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Pfizer-BioNTech COVID-19 vaccine safe for those aged 12 to 15, says committee in response to open letter by doctors

Pfizer-BioNTech COVID-19 vaccine safe for those aged 12 to 15, says committee in response to open letter by doctors

FILE PHOTO: A nurse prepares a dose of the Pfizer-BioNTech coronavirus disease (COVID-19) vaccine at Ankara City Hospital in Ankara, Turkey, April 2, 2021. REUTERS/Cagla Gurdogan/File Photo

SINGAPORE: The use of the Pfizer-BioNTech vaccine in children aged 12 to 15 has been assessed to be safe and effective, Singapore's expert committee on COVID-19 vaccination said on Friday (May 21) in response to an open letter by 12 doctors. 

The doctors had called for children to be given other types of COVID-19 vaccines - and not the mRNA ones - saying the "long-term side effects are unknown and unstudied" for mRNA vaccines.

The two COVID-19 vaccines approved for use in Singapore - Pfizer-BioNTech and Moderna - are both based on mRNA technology. 

"The Pfizer-BioNTech vaccine is currently the only COVID-19 vaccine anywhere in the world that has been authorised for use in adolescents aged 12 to 15 years," said the expert committee.

"HSA (Health Sciences Authority) and the Expert Committee had reviewed the safety and efficacy of the Pfizer-BioNTech COVID-19 vaccine based on the clinical trials for individuals in this age group.

"The safety profile of the vaccine is consistent with the known safety profile in the adult population and the standards set for other registered vaccines used in the immunisation against other diseases."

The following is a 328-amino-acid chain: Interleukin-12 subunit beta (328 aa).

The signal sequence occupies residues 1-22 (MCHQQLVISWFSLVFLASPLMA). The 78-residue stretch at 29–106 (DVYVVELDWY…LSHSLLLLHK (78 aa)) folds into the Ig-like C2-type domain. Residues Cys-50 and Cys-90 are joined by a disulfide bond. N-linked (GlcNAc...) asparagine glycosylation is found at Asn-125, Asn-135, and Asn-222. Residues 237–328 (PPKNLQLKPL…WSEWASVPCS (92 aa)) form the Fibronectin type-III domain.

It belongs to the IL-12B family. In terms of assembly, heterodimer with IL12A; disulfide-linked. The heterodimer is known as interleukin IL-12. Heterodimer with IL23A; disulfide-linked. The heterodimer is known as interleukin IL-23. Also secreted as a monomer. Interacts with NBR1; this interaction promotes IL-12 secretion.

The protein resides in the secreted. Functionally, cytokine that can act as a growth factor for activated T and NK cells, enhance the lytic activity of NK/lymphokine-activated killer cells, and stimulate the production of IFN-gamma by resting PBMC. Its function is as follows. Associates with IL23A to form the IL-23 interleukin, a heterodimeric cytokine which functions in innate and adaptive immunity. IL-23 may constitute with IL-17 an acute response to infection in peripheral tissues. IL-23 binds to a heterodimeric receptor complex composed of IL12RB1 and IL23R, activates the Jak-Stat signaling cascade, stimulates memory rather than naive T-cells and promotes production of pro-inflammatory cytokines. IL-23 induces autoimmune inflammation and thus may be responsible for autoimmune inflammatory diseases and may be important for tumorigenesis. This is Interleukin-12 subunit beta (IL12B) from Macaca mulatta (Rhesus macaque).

READ: Children aged 12 to 15 to receive Pfizer-BioNTech COVID-19 vaccine in Singapore

The expert committee noted that 11 of the 12 doctors named in the open letter have since retracted their statement. 

It was announced earlier this week that children between 12 and 15 years old will receive the Pfizer-BioNTech vaccine.

Singapore's population, including adolescents, are at risk of COVID-19 infection and transmission to their close contacts, the expert committee said on Friday, pointing to recent cases involving students who tested positive and passed on the virus to their family members and schoolmates. 

The expert committee said that while the international experience is that COVID-19 appears milder in the younger age groups, "there remains a risk of complications and long-lasting symptoms in children and adolescents". 

It is therefore recommended that those who are eligible should receive the vaccine, said the committee.

"COVID-19 vaccines cannot alter your DNA. The Pfizer-BioNTech COVID-19 vaccine comprises messenger RNA that contains the instructions to enable the vaccine recipient to build a protein component of the SARS-CoV-2 virus," the expert committee explained.

"The spike protein does not cause infection, but is recognised by the body’s immune system as foreign. The body then mounts an immune response and produces antibodies that protect against future infection by the virus. The vaccine mRNA is broken down by the body rapidly after the spike protein is built. The mRNA is unable to produce more copies of itself, and cannot enter the nucleus of the human cells where human genetic material (DNA) is stored. 

"Since the human genome is made up of DNA, it is not biologically plausible for the vaccine mRNA to be integrated or to interfere with the DNA of the vaccine recipient."

READ: Singapore to extend interval of COVID-19 vaccine doses to between 6 and 8 weeks

More than 200 million doses of the Pfizer-BioNTech vaccine have been administered worldwide, with no evidence of serious side effects besides anaphylaxis, said the expert committee.

It added that authorities will continue to monitor and review evidence and information that emerge from further studies on the long-term safety and efficacy of vaccines.

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Source: CNA/vc(gs)

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